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Germans spend more money again

Consumption expenditure by private households rose by 1.9 percent in 2015, adjusted for price increases – the highest level since 15 years. 

The Germans have apparently rediscovered the fun of spending money. Measured in actual prices, private consumption rose by as much as 2.6 percent in 2015. This is evident from current figures of the Federal Statistical Office .

Low unemployment and low interest rates create a buying mood


There are several reasons for the increase in private consumption. The historically low interest rates allow consumers cheap loans. Perhaps one or the other German has decided in the face of the good financing possibilities in 2015 to finally fulfill a long-cherished wish, for example a new car.

In addition, many Germans had more money available in the past year than before, because they have found their way out of unemployment. The number of persons in employment rose in 2015 to a record high of over 43 million. In addition, the relatively low inflation in 2015 of 0.3 percent: Since the cost of living rose only minimally, many Germans remained spending more money.

Above all, the low oil price made sure that many had more money in their pockets or in the account, as the expenses for refueling and heating sank.

Pub and holiday: The Germans are having a good time

Pub and holiday: The Germans are having a good time

In total, private consumption in 2015 amounted to 1.63 trillion euros. By nature, a significant proportion of expenditure is on housing, water, electricity, gas and other fuels. Overall, however, spending increased only by 1.1 percent – thank the oil price. In many cases, so more money for the finer things in life remained – for example, a good meal in the restaurant, a nice evening in the pub or maybe even a little break from time to time.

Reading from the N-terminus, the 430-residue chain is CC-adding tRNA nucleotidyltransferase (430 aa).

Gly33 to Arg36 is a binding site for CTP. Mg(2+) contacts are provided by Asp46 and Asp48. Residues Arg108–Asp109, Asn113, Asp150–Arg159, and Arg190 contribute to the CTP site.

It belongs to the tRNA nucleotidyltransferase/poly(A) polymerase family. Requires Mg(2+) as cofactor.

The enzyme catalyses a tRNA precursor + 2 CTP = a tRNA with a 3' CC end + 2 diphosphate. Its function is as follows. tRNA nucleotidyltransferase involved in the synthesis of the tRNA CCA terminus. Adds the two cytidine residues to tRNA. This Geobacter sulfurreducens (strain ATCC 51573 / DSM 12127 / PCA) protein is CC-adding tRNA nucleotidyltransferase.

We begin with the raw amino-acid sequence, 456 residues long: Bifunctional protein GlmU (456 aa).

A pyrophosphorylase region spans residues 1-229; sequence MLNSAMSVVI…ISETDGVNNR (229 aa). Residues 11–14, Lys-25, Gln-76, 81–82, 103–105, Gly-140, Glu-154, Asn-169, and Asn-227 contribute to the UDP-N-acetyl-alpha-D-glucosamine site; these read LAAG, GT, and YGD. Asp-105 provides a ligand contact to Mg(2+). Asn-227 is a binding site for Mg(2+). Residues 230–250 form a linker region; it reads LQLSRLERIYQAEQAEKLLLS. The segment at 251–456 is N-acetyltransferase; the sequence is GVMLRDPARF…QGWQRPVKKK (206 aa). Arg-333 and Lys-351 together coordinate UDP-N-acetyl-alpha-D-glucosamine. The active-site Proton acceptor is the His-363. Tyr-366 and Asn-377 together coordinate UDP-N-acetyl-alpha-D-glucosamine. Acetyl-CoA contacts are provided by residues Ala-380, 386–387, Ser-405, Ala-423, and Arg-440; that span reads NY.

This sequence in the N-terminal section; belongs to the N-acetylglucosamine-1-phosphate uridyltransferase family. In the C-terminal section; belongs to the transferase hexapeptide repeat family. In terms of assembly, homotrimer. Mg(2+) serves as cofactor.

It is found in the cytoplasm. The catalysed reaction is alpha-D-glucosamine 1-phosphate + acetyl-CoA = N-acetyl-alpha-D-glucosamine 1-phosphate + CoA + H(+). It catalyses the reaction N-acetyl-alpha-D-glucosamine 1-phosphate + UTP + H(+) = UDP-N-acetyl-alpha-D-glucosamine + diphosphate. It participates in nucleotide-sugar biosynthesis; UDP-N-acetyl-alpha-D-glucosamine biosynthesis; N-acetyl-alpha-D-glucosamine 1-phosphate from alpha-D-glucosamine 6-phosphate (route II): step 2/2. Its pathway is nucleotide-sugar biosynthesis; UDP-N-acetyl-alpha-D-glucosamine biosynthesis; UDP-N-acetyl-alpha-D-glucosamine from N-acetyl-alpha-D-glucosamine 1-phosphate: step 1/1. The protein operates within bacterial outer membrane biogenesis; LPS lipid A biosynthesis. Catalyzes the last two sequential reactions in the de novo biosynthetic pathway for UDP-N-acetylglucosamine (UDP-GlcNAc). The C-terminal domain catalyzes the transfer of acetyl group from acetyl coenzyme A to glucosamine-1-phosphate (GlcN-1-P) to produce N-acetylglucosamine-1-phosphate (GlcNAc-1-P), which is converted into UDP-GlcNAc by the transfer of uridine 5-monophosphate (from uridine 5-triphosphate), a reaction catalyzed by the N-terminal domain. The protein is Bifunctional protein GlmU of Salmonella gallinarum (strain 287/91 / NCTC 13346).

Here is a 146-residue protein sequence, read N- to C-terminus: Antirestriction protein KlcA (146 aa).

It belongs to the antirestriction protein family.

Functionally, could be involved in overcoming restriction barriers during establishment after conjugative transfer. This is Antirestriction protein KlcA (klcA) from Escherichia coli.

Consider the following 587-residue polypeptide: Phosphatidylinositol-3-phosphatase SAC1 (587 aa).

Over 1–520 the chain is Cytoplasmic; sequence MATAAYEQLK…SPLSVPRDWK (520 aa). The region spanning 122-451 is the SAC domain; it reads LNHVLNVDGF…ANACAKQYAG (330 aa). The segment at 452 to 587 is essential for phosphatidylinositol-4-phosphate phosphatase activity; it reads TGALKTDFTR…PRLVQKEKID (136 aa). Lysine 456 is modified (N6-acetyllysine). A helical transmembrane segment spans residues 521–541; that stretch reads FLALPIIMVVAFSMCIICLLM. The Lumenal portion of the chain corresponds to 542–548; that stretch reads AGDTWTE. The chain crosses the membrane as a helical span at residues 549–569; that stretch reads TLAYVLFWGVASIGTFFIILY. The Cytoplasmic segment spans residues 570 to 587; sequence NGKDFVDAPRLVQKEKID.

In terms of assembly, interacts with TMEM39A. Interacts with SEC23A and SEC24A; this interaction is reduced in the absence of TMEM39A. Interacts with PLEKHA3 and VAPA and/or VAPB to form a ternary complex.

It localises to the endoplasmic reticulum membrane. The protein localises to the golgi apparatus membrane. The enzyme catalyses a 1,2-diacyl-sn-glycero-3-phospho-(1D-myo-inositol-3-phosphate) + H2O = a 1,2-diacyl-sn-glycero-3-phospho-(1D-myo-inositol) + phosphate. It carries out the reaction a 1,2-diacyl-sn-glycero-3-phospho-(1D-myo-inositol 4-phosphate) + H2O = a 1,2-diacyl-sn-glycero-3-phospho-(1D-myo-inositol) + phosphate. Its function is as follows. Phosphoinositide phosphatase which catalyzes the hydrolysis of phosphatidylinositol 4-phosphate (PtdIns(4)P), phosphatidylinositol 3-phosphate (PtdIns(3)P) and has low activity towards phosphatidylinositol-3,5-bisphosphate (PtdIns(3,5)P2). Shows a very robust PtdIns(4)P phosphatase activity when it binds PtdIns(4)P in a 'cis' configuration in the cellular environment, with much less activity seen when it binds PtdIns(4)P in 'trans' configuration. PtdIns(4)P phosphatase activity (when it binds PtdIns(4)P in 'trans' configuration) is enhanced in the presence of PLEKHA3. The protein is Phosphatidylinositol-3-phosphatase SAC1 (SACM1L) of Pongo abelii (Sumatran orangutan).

With a plus of six percent, the biggest increase was spent on accommodation and catering. Instead of getting annoyed about the low interest on the savings, the Germans seemed to prefer to go well.

And those who are not restaurant or pub runners, apparently made in their own home for comfort and comfort: For furnishings and home appliances, the Germans spend in 2015 3.4 percent more money than the year before.

Consumerism continues


The buying mood of the Germans seems to get even more impetus in the current year. This is suggested by a recent representative study by CreditPlus Bank . According to the twice-yearly CreditPlus Consumer Index, in early 2016, 60 percent of respondents planned to spend more on a vehicle, furniture, expensive electrical appliances, or travel over the next three months.

Half a year earlier, in the fall of 2015, this was only 55 percent. Every third person even planned several major purchases. In particular, the desire to travel has evidently grown. 28 percent wanted to spend at least 1,250 euros for a trip in the coming months. Half a year earlier, the value was still significantly lower at 21 percent. Also, the number of those who plan to furnish their home with new furniture has risen – from 35 to 38 percent.

A year ago, however, at 41 percent, it was still a lot more who wanted to invest in their interior design. It is possible that some respondents have now put their intentions into action and are therefore planning no further furniture purchases.

The allegedly favorite child of the Germans, the car, is also still in high demand: 16 percent planned to buy a vehicle in the coming months at the beginning of the year. And many of them have a solid – and not exactly cheap – idea of ​​their future vehicle. For 65 percent of potential car buyers, it must definitely be a new car, every second plans to spend more than 12,500 euros for his next car.

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